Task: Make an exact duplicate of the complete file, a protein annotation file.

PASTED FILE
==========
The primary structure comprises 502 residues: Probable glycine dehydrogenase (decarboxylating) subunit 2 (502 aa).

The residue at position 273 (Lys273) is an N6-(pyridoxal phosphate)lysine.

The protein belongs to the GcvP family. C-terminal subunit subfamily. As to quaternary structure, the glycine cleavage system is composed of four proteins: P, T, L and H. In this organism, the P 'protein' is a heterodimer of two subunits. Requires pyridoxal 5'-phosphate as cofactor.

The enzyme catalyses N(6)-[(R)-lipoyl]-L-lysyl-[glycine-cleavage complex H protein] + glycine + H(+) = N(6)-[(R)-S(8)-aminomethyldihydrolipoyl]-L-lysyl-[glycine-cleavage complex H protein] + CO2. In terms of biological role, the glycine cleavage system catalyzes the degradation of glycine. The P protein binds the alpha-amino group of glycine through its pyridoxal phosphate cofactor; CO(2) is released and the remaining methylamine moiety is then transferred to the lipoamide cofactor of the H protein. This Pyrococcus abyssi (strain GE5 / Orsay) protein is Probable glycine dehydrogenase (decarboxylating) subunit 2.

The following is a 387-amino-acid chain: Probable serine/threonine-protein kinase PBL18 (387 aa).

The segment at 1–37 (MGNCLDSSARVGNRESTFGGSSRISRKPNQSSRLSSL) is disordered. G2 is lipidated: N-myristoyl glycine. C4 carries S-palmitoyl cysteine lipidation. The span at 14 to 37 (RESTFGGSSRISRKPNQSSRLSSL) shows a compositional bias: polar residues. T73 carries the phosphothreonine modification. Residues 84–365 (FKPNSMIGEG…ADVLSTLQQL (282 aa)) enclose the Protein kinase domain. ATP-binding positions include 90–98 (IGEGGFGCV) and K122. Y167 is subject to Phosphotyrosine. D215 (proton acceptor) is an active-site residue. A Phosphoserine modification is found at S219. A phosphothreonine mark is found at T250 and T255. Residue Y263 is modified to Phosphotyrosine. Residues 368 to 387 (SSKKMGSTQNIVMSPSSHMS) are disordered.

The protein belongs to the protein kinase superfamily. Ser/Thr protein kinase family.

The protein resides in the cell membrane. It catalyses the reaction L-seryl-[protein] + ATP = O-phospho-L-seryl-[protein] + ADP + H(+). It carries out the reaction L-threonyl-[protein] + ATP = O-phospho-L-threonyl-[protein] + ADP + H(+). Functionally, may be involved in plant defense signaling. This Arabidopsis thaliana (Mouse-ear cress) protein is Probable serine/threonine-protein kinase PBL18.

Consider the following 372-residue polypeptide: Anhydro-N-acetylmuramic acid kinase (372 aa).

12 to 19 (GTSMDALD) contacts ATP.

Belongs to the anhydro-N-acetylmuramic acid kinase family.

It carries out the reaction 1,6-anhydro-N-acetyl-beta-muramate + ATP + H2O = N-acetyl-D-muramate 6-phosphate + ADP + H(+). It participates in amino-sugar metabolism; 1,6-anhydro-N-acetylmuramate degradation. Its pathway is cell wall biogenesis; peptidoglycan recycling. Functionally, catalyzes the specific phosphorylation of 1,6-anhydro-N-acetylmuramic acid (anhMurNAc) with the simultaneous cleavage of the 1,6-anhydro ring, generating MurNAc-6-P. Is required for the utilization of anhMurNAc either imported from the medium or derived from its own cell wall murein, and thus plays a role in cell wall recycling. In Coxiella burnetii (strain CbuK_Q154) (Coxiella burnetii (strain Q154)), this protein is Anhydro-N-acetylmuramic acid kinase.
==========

The primary structure comprises 502 residues: Probable glycine dehydrogenase (decarboxylating) subunit 2 (502 aa).

The residue at position 273 (Lys273) is an N6-(pyridoxal phosphate)lysine.

The protein belongs to the GcvP family. C-terminal subunit subfamily. As to quaternary structure, the glycine cleavage system is composed of four proteins: P, T, L and H. In this organism, the P 'protein' is a heterodimer of two subunits. Requires pyridoxal 5'-phosphate as cofactor.

The enzyme catalyses N(6)-[(R)-lipoyl]-L-lysyl-[glycine-cleavage complex H protein] + glycine + H(+) = N(6)-[(R)-S(8)-aminomethyldihydrolipoyl]-L-lysyl-[glycine-cleavage complex H protein] + CO2. In terms of biological role, the glycine cleavage system catalyzes the degradation of glycine. The P protein binds the alpha-amino group of glycine through its pyridoxal phosphate cofactor; CO(2) is released and the remaining methylamine moiety is then transferred to the lipoamide cofactor of the H protein. This Pyrococcus abyssi (strain GE5 / Orsay) protein is Probable glycine dehydrogenase (decarboxylating) subunit 2.

The following is a 387-amino-acid chain: Probable serine/threonine-protein kinase PBL18 (387 aa).

The segment at 1–37 (MGNCLDSSARVGNRESTFGGSSRISRKPNQSSRLSSL) is disordered. G2 is lipidated: N-myristoyl glycine. C4 carries S-palmitoyl cysteine lipidation. The span at 14 to 37 (RESTFGGSSRISRKPNQSSRLSSL) shows a compositional bias: polar residues. T73 carries the phosphothreonine modification. Residues 84–365 (FKPNSMIGEG…ADVLSTLQQL (282 aa)) enclose the Protein kinase domain. ATP-binding positions include 90–98 (IGEGGFGCV) and K122. Y167 is subject to Phosphotyrosine. D215 (proton acceptor) is an active-site residue. A Phosphoserine modification is found at S219. A phosphothreonine mark is found at T250 and T255. Residue Y263 is modified to Phosphotyrosine. Residues 368 to 387 (SSKKMGSTQNIVMSPSSHMS) are disordered.

The protein belongs to the protein kinase superfamily. Ser/Thr protein kinase family.

The protein resides in the cell membrane. It catalyses the reaction L-seryl-[protein] + ATP = O-phospho-L-seryl-[protein] + ADP + H(+). It carries out the reaction L-threonyl-[protein] + ATP = O-phospho-L-threonyl-[protein] + ADP + H(+). Functionally, may be involved in plant defense signaling. This Arabidopsis thaliana (Mouse-ear cress) protein is Probable serine/threonine-protein kinase PBL18.

Consider the following 372-residue polypeptide: Anhydro-N-acetylmuramic acid kinase (372 aa).

12 to 19 (GTSMDALD) contacts ATP.

Belongs to the anhydro-N-acetylmuramic acid kinase family.

It carries out the reaction 1,6-anhydro-N-acetyl-beta-muramate + ATP + H2O = N-acetyl-D-muramate 6-phosphate + ADP + H(+). It participates in amino-sugar metabolism; 1,6-anhydro-N-acetylmuramate degradation. Its pathway is cell wall biogenesis; peptidoglycan recycling. Functionally, catalyzes the specific phosphorylation of 1,6-anhydro-N-acetylmuramic acid (anhMurNAc) with the simultaneous cleavage of the 1,6-anhydro ring, generating MurNAc-6-P. Is required for the utilization of anhMurNAc either imported from the medium or derived from its own cell wall murein, and thus plays a role in cell wall recycling. In Coxiella burnetii (strain CbuK_Q154) (Coxiella burnetii (strain Q154)), this protein is Anhydro-N-acetylmuramic acid kinase.